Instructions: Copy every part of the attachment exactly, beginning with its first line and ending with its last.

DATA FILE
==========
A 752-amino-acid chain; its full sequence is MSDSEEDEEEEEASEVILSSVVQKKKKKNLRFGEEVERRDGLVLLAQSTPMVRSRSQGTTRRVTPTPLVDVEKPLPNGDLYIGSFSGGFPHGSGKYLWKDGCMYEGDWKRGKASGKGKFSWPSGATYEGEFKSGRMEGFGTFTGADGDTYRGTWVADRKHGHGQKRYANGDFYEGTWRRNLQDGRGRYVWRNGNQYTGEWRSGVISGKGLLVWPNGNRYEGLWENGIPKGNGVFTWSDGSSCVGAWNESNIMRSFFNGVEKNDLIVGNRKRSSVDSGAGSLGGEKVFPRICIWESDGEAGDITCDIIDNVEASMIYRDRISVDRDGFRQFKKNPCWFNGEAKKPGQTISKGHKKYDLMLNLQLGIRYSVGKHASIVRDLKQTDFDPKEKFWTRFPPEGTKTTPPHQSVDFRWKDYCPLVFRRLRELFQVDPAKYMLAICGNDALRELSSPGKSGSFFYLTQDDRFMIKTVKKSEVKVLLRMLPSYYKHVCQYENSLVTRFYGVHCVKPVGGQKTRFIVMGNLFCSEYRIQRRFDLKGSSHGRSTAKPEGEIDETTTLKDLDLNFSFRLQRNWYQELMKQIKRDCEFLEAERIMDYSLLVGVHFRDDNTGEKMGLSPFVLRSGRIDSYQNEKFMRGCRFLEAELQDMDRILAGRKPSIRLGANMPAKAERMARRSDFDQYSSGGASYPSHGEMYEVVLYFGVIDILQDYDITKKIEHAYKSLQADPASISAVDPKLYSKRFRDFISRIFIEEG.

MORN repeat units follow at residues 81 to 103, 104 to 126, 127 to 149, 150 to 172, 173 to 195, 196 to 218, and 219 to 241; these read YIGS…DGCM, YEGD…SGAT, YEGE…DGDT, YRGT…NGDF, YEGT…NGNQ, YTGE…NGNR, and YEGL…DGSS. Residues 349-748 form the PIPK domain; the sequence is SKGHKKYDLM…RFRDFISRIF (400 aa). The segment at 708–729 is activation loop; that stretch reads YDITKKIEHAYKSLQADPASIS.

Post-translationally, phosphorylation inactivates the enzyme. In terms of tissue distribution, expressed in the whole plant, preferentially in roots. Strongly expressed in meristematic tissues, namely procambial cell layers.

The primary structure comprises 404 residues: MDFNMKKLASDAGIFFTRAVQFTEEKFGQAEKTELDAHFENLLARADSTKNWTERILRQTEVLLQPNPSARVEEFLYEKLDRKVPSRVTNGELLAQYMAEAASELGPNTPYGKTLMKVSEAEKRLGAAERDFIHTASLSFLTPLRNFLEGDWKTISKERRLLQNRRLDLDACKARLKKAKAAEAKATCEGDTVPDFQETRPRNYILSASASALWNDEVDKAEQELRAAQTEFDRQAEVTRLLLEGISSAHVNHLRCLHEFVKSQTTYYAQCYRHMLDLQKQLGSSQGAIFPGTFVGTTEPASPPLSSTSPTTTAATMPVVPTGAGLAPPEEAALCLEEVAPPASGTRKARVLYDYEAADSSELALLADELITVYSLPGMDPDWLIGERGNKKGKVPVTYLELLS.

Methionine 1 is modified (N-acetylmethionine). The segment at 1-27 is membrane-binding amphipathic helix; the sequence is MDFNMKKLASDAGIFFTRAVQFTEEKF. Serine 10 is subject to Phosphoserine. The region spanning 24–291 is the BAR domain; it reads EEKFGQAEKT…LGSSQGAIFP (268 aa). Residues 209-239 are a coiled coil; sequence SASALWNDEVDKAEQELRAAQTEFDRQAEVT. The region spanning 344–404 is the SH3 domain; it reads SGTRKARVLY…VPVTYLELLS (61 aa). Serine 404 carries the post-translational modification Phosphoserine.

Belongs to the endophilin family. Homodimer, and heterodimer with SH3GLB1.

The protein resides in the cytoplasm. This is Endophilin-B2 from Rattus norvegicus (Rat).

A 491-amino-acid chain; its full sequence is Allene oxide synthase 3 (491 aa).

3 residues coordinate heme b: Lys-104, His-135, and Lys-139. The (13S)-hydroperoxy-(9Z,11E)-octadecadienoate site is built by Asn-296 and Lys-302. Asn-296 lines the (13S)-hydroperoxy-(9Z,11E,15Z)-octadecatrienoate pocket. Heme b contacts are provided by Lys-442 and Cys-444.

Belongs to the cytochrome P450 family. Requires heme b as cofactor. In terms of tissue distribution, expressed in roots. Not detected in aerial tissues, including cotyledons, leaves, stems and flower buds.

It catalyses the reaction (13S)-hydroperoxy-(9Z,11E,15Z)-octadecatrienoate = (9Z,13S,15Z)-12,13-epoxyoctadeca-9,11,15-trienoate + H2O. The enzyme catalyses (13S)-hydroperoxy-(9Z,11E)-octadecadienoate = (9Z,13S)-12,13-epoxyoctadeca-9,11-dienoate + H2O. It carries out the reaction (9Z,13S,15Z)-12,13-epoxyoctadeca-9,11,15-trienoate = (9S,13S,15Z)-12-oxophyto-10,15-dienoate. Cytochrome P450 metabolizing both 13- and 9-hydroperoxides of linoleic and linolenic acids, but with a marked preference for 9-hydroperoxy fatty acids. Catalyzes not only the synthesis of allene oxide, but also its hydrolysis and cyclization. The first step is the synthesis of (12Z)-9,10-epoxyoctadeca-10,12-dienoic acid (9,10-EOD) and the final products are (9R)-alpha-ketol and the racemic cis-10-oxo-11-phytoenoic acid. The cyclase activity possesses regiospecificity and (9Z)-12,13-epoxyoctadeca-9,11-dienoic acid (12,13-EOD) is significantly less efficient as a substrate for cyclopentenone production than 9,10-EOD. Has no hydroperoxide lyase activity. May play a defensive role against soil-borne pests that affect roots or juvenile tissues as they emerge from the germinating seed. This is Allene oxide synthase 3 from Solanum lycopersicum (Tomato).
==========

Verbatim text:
A 752-amino-acid chain; its full sequence is MSDSEEDEEEEEASEVILSSVVQKKKKKNLRFGEEVERRDGLVLLAQSTPMVRSRSQGTTRRVTPTPLVDVEKPLPNGDLYIGSFSGGFPHGSGKYLWKDGCMYEGDWKRGKASGKGKFSWPSGATYEGEFKSGRMEGFGTFTGADGDTYRGTWVADRKHGHGQKRYANGDFYEGTWRRNLQDGRGRYVWRNGNQYTGEWRSGVISGKGLLVWPNGNRYEGLWENGIPKGNGVFTWSDGSSCVGAWNESNIMRSFFNGVEKNDLIVGNRKRSSVDSGAGSLGGEKVFPRICIWESDGEAGDITCDIIDNVEASMIYRDRISVDRDGFRQFKKNPCWFNGEAKKPGQTISKGHKKYDLMLNLQLGIRYSVGKHASIVRDLKQTDFDPKEKFWTRFPPEGTKTTPPHQSVDFRWKDYCPLVFRRLRELFQVDPAKYMLAICGNDALRELSSPGKSGSFFYLTQDDRFMIKTVKKSEVKVLLRMLPSYYKHVCQYENSLVTRFYGVHCVKPVGGQKTRFIVMGNLFCSEYRIQRRFDLKGSSHGRSTAKPEGEIDETTTLKDLDLNFSFRLQRNWYQELMKQIKRDCEFLEAERIMDYSLLVGVHFRDDNTGEKMGLSPFVLRSGRIDSYQNEKFMRGCRFLEAELQDMDRILAGRKPSIRLGANMPAKAERMARRSDFDQYSSGGASYPSHGEMYEVVLYFGVIDILQDYDITKKIEHAYKSLQADPASISAVDPKLYSKRFRDFISRIFIEEG.

MORN repeat units follow at residues 81 to 103, 104 to 126, 127 to 149, 150 to 172, 173 to 195, 196 to 218, and 219 to 241; these read YIGS…DGCM, YEGD…SGAT, YEGE…DGDT, YRGT…NGDF, YEGT…NGNQ, YTGE…NGNR, and YEGL…DGSS. Residues 349-748 form the PIPK domain; the sequence is SKGHKKYDLM…RFRDFISRIF (400 aa). The segment at 708–729 is activation loop; that stretch reads YDITKKIEHAYKSLQADPASIS.

Post-translationally, phosphorylation inactivates the enzyme. In terms of tissue distribution, expressed in the whole plant, preferentially in roots. Strongly expressed in meristematic tissues, namely procambial cell layers.

The primary structure comprises 404 residues: MDFNMKKLASDAGIFFTRAVQFTEEKFGQAEKTELDAHFENLLARADSTKNWTERILRQTEVLLQPNPSARVEEFLYEKLDRKVPSRVTNGELLAQYMAEAASELGPNTPYGKTLMKVSEAEKRLGAAERDFIHTASLSFLTPLRNFLEGDWKTISKERRLLQNRRLDLDACKARLKKAKAAEAKATCEGDTVPDFQETRPRNYILSASASALWNDEVDKAEQELRAAQTEFDRQAEVTRLLLEGISSAHVNHLRCLHEFVKSQTTYYAQCYRHMLDLQKQLGSSQGAIFPGTFVGTTEPASPPLSSTSPTTTAATMPVVPTGAGLAPPEEAALCLEEVAPPASGTRKARVLYDYEAADSSELALLADELITVYSLPGMDPDWLIGERGNKKGKVPVTYLELLS.

Methionine 1 is modified (N-acetylmethionine). The segment at 1-27 is membrane-binding amphipathic helix; the sequence is MDFNMKKLASDAGIFFTRAVQFTEEKF. Serine 10 is subject to Phosphoserine. The region spanning 24–291 is the BAR domain; it reads EEKFGQAEKT…LGSSQGAIFP (268 aa). Residues 209-239 are a coiled coil; sequence SASALWNDEVDKAEQELRAAQTEFDRQAEVT. The region spanning 344–404 is the SH3 domain; it reads SGTRKARVLY…VPVTYLELLS (61 aa). Serine 404 carries the post-translational modification Phosphoserine.

Belongs to the endophilin family. Homodimer, and heterodimer with SH3GLB1.

The protein resides in the cytoplasm. This is Endophilin-B2 from Rattus norvegicus (Rat).

A 491-amino-acid chain; its full sequence is Allene oxide synthase 3 (491 aa).

3 residues coordinate heme b: Lys-104, His-135, and Lys-139. The (13S)-hydroperoxy-(9Z,11E)-octadecadienoate site is built by Asn-296 and Lys-302. Asn-296 lines the (13S)-hydroperoxy-(9Z,11E,15Z)-octadecatrienoate pocket. Heme b contacts are provided by Lys-442 and Cys-444.

Belongs to the cytochrome P450 family. Requires heme b as cofactor. In terms of tissue distribution, expressed in roots. Not detected in aerial tissues, including cotyledons, leaves, stems and flower buds.

It catalyses the reaction (13S)-hydroperoxy-(9Z,11E,15Z)-octadecatrienoate = (9Z,13S,15Z)-12,13-epoxyoctadeca-9,11,15-trienoate + H2O. The enzyme catalyses (13S)-hydroperoxy-(9Z,11E)-octadecadienoate = (9Z,13S)-12,13-epoxyoctadeca-9,11-dienoate + H2O. It carries out the reaction (9Z,13S,15Z)-12,13-epoxyoctadeca-9,11,15-trienoate = (9S,13S,15Z)-12-oxophyto-10,15-dienoate. Cytochrome P450 metabolizing both 13- and 9-hydroperoxides of linoleic and linolenic acids, but with a marked preference for 9-hydroperoxy fatty acids. Catalyzes not only the synthesis of allene oxide, but also its hydrolysis and cyclization. The first step is the synthesis of (12Z)-9,10-epoxyoctadeca-10,12-dienoic acid (9,10-EOD) and the final products are (9R)-alpha-ketol and the racemic cis-10-oxo-11-phytoenoic acid. The cyclase activity possesses regiospecificity and (9Z)-12,13-epoxyoctadeca-9,11-dienoic acid (12,13-EOD) is significantly less efficient as a substrate for cyclopentenone production than 9,10-EOD. Has no hydroperoxide lyase activity. May play a defensive role against soil-borne pests that affect roots or juvenile tissues as they emerge from the germinating seed. This is Allene oxide synthase 3 from Solanum lycopersicum (Tomato).